Napster wasn’t the first application to allow file sharing as Usenet and other systems had also facilitated it. However, it was the first to make file sharing mainstream. It operated for just over two years before it was ordered to shut down by a court after several artists like Metallica and Dr Dre didn’t take too kindly to losing out on record sales.

However, it wasn’t all one sided. Many smaller artists saw Napster as a great way to gain the exposure that would help them kickstart their careers. Similarly, in 2000, Radiohead got the top spot in the US’ BillBoard 200 sales chart for the first time after its song Kid A had been circulating on Napster.

Napster and its successors like Limewire and Kazaa have all since disappeared, but they showed that the public wanted more convenient ways to enjoy music and that the industry would have to keep up.



Apple, Smartphones, and Streaming

One of the first companies to offer a better solution was Apple. With its iPod MP3 player and iTunes music library, it changed the way people would consume their favourite songs forever. Instead of being forced to buy an entire album just to listen to one song, users could buy just the ones they wanted.

The introduction of smartphones added another new element to this as suddenly everyone had an MP3 player and a music store that they carried around with them every day. This eventually morphed into music streaming services like Spotify. Removing the need to buy individual songs and giving you access to every song you could ever want to listen to for a single monthly fee. In contrast, non-performance artists also can make passive income selling copyright free music on stock platforms.

However, these changes, especially streaming, has reduced the amount that artists receive for their work. For example, a stream on Spotify will earn a musician an average of $0.00437 while on YouTube that figure drops to $0.000069. That means 400,000 monthly streams are required to earn the US minimum wage.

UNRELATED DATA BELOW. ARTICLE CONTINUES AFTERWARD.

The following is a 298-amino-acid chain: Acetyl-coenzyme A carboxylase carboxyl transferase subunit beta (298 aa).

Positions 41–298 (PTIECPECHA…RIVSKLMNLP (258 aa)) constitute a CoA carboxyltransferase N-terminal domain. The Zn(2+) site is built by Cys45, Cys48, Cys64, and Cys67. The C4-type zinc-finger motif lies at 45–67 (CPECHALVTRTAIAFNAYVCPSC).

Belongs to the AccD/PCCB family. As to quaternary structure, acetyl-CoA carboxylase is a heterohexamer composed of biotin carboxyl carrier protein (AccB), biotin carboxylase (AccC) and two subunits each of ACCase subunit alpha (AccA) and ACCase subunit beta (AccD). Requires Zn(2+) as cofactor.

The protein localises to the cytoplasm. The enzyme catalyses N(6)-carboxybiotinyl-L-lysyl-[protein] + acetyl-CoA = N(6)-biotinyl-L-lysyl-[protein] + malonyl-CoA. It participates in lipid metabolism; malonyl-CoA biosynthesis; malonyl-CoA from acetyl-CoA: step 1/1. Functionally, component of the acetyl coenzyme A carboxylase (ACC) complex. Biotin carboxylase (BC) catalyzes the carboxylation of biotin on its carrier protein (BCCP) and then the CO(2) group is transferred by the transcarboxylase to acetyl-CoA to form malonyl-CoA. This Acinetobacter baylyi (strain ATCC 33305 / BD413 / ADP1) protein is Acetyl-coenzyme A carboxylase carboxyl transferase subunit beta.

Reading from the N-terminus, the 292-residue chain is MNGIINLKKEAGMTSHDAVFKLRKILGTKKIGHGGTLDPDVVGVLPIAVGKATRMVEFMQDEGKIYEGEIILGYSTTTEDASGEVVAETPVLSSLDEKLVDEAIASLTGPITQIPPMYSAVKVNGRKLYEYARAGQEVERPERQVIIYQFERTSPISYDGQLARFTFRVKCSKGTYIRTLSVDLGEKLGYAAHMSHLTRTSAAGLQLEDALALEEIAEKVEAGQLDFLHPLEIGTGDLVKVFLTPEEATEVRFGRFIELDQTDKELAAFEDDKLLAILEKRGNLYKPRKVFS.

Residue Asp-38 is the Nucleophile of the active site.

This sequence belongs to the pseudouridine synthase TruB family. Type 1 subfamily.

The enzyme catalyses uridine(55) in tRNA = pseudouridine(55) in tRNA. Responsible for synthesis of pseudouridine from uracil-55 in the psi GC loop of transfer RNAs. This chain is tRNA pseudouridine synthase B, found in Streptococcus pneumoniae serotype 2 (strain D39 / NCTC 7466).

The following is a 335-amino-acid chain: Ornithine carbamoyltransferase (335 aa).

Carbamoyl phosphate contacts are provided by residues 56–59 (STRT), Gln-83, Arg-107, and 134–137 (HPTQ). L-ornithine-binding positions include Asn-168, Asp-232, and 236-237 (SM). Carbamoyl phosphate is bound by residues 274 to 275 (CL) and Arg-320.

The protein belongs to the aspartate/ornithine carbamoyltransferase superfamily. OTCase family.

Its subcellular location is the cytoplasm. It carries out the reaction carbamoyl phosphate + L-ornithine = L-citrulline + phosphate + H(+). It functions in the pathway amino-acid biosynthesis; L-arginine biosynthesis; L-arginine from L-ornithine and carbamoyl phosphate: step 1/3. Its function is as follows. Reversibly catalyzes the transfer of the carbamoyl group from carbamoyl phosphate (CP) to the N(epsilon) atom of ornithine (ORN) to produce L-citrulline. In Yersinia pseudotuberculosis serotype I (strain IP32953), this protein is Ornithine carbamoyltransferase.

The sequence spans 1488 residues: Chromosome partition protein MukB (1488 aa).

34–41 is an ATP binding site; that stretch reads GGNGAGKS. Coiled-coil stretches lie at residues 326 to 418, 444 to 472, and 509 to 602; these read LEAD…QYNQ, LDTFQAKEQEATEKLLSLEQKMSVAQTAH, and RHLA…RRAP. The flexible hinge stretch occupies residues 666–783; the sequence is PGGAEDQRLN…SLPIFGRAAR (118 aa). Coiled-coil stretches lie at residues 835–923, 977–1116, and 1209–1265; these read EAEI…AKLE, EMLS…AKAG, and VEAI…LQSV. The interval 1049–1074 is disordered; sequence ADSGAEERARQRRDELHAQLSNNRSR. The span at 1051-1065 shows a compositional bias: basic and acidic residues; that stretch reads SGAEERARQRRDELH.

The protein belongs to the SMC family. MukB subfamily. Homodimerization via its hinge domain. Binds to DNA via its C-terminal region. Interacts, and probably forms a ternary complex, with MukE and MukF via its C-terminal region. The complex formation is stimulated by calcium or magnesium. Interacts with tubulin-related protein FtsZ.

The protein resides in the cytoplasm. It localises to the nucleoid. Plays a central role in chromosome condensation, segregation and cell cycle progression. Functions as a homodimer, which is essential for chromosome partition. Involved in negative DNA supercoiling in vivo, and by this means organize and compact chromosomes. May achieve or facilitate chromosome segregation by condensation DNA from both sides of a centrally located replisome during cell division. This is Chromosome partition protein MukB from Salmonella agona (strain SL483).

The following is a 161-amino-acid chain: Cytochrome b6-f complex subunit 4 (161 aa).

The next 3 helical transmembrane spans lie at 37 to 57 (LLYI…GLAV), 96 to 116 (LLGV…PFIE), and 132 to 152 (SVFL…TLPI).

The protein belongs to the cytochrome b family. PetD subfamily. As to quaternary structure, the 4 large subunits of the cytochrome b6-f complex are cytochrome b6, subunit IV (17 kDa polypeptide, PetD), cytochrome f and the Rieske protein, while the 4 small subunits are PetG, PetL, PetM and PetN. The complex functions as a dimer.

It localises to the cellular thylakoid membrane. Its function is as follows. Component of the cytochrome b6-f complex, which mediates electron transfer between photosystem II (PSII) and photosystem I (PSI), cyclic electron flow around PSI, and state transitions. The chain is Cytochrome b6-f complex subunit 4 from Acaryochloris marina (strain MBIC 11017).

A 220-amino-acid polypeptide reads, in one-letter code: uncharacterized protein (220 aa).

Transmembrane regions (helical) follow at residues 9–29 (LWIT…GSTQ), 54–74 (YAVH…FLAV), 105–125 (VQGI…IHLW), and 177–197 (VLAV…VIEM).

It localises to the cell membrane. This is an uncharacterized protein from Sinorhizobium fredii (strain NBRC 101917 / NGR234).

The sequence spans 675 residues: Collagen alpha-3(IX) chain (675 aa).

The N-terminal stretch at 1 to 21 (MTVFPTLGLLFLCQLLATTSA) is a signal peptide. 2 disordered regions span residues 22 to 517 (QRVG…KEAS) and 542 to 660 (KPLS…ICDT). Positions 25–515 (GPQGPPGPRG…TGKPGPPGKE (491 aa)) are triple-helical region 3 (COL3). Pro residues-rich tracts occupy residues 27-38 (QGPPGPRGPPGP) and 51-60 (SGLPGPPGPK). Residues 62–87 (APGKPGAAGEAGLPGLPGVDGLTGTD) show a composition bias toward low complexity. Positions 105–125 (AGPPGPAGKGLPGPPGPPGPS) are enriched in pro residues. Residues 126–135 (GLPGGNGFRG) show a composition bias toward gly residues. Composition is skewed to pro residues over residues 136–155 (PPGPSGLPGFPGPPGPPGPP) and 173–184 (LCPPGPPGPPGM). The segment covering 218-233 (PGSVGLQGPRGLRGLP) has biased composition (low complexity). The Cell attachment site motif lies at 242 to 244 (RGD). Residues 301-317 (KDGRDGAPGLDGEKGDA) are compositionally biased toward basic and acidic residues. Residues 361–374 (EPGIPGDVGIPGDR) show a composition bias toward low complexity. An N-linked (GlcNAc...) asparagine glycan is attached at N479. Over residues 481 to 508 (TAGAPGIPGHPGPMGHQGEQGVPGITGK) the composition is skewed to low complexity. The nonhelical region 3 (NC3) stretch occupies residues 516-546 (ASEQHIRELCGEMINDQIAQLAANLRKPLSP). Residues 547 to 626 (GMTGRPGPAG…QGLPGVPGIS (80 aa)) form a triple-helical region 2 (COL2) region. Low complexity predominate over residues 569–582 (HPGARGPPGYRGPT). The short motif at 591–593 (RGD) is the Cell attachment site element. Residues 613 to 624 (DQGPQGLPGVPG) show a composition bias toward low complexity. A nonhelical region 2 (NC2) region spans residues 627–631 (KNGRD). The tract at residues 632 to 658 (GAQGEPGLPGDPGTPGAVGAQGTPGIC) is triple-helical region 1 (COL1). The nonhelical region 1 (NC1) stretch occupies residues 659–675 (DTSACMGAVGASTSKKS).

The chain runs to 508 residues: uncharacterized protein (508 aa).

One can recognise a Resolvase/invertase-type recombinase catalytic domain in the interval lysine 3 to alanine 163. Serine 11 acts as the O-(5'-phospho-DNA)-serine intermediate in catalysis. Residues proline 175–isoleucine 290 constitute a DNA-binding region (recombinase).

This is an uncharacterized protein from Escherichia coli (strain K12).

New Sources of Income

However, the new technologies that took away the music industry’s ability to make so much from selling albums also opened up new opportunities. As well as the live shows that help to generate large amounts of cash from ticket sales, artists can now also engage in digitally streamed gigs like the one recently performed by The Sherlocks. These digital performances can reach wider audiences as fans aren’t restricted by geography.

Additionally, ecommerce stores are now much easier to operate thanks to services like Shopify that allow musicians to sell merchandise, memorabilia, and other goods with little effort. In fact, fulfilment and print-on-demand providers mean that they don’t even have to invest in stock until it has already been sold.

Overall, technology has completely turned the music industry on its head. It looks entirely different to how it did before computers and the internet enjoyed widespread adoption. While it has taken some revenue streams away, it has also created new ones.